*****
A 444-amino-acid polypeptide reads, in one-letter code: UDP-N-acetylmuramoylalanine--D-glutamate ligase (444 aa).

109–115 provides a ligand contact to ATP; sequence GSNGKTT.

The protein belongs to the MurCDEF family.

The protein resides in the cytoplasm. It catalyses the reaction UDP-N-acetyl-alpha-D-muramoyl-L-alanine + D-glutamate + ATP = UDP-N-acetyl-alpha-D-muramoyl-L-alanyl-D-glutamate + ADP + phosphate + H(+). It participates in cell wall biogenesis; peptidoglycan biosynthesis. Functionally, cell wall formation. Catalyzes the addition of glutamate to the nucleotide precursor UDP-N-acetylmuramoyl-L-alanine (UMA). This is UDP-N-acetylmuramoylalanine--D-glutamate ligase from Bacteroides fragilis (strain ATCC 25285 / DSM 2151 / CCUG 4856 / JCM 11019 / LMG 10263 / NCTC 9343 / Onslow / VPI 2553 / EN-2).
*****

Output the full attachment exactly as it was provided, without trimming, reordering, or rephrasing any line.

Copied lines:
A 444-amino-acid polypeptide reads, in one-letter code: UDP-N-acetylmuramoylalanine--D-glutamate ligase (444 aa).

109–115 provides a ligand contact to ATP; sequence GSNGKTT.

The protein belongs to the MurCDEF family.

The protein resides in the cytoplasm. It catalyses the reaction UDP-N-acetyl-alpha-D-muramoyl-L-alanine + D-glutamate + ATP = UDP-N-acetyl-alpha-D-muramoyl-L-alanyl-D-glutamate + ADP + phosphate + H(+). It participates in cell wall biogenesis; peptidoglycan biosynthesis. Functionally, cell wall formation. Catalyzes the addition of glutamate to the nucleotide precursor UDP-N-acetylmuramoyl-L-alanine (UMA). This is UDP-N-acetylmuramoylalanine--D-glutamate ligase from Bacteroides fragilis (strain ATCC 25285 / DSM 2151 / CCUG 4856 / JCM 11019 / LMG 10263 / NCTC 9343 / Onslow / VPI 2553 / EN-2).